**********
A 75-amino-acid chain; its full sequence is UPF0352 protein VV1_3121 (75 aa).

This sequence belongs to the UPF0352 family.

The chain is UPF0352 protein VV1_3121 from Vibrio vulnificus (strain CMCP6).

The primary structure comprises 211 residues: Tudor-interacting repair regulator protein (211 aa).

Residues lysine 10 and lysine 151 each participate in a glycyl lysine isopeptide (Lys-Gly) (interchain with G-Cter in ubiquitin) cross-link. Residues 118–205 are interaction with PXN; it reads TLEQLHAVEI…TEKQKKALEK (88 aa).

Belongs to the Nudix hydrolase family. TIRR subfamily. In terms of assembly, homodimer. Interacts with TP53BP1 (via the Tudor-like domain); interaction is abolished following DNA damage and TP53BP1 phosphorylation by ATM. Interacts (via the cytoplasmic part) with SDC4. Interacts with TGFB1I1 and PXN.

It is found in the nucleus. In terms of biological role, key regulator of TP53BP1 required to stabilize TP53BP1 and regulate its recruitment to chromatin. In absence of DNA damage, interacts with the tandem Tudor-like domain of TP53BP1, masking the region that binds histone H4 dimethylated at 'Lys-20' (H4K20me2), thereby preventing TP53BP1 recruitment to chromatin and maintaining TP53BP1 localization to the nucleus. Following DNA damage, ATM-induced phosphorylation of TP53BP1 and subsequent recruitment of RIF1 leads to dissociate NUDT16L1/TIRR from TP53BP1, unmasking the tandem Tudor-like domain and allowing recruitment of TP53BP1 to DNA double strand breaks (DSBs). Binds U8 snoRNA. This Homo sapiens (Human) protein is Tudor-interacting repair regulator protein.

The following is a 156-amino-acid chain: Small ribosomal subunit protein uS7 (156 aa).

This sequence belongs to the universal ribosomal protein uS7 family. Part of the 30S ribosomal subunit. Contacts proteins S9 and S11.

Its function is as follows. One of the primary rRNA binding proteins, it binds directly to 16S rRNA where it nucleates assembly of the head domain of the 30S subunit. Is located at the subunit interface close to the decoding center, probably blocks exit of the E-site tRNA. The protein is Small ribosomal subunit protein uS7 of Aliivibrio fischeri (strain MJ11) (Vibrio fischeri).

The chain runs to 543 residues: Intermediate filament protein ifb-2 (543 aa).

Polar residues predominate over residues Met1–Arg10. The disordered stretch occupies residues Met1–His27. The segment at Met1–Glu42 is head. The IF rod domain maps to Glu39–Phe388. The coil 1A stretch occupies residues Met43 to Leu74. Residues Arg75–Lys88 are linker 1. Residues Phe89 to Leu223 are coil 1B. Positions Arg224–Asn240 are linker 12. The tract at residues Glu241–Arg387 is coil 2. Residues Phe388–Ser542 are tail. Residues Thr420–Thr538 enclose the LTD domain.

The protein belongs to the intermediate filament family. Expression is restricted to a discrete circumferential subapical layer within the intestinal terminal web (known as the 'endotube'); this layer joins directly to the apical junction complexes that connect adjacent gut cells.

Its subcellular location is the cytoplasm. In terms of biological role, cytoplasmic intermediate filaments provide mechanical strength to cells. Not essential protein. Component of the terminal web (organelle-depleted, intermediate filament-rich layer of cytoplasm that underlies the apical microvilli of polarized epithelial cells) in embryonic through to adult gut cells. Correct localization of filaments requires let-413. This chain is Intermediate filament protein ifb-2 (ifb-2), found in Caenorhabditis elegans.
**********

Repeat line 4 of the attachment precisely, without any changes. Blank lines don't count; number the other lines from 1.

The primary structure comprises 211 residues: Tudor-interacting repair regulator protein (211 aa).